Researcher, Wits Adolescent and Child Health Research Unit
Letitia Rambally Greener immerses herself in an environment many would prefer not to think about — sex work, gender-based violence and the impact of HIV. Greener hopes to drive evidencebased policymaking that helps bring about positive change and meaningfully contributes to sustainable social transformation in society. “As a researcher, I must be objective and impartial, but I must admit I have become a bit of an activist over time,” she says.
“The science shows us that as long as all aspects of sex work remain criminalised, women will continue to be disempowered, stigmatised and vulnerable to violence. We need a human-rights-based approach to engage and collaborate with community members, researchers, policymakers and civil society to change mindsets, remove stigma and lobby for law reforms.” Greener is currently a senior researcher with a joint appointment at the Maternal, Adolescent and Child Health Research Unit, a division of the Wits Health Consortium in the faculty of health sciences at the University of the Witwatersrand. She has a background in psychology, achieving her master’s in social science (research psychology), and is now working on her doctorate in public health at the University of KwaZulu-Natal.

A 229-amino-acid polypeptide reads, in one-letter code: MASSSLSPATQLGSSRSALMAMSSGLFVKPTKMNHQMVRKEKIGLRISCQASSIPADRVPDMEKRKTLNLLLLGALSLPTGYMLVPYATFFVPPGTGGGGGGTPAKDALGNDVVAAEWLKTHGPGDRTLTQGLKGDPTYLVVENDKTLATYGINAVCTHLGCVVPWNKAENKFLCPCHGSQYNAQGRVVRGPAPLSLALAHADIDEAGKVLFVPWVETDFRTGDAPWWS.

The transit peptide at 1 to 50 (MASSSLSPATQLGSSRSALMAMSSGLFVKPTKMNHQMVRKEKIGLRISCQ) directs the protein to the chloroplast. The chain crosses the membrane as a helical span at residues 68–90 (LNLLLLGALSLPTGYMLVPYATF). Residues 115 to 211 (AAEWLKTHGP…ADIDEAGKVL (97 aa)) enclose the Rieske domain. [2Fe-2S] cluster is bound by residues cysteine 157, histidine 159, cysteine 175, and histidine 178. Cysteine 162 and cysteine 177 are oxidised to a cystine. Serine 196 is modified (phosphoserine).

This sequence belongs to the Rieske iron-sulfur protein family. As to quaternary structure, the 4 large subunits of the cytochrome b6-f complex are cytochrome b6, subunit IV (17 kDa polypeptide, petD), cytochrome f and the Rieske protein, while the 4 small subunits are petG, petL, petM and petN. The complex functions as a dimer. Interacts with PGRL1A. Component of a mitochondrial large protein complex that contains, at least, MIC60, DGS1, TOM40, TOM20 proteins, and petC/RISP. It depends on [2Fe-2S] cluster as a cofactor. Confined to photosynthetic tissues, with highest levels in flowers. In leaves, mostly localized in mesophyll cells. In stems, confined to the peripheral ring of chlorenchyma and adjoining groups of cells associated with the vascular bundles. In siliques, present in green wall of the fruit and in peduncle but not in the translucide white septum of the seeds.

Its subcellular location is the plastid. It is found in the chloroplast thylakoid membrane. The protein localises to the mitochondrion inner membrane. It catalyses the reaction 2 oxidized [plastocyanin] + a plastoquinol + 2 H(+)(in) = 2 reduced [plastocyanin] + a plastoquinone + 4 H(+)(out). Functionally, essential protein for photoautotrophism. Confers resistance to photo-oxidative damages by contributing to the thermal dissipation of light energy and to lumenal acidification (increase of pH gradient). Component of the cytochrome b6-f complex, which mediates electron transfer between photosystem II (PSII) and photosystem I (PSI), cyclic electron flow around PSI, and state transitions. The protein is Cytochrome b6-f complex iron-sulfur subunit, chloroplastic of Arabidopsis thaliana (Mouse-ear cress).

Her research focuses on HIV with a fundamental interest in improving access to health care services among key populations, specifically women and adolescent girls, people living in informal settlements and LGBTTQI community members through psychologically informed interventions that work to encourage health promotion and simultaneously address HIV risk factors. “If you adapt traditional methods of providing services, you can make a difference,” she believes. Greener has received accolades for her work with female sex workers at the 7th South African Aids Conference (2015) and at the Wits Health Faculty Research Day (2016).
She is also a member of various health bodies, including the Psychological Society of South Africa, of which she is an active member of the Sexuality and Gender/ LGBTTQI Division, as well as the International Aids Society and Public Health Association of South Africa. Greener has been consulted for her expertise working with female sex workers, and has contributed to the Guidelines for Key Populations (2013) as well as the African LGBTI Human Rights Project, which aims to develop practice guidelines for psychology professionals working with sexually and gender diverse people. She has published in the areas of public health, social policy, social psychology, behavioural and social science and is a journal reviewer and abstract mentor.
— Tracy Burrows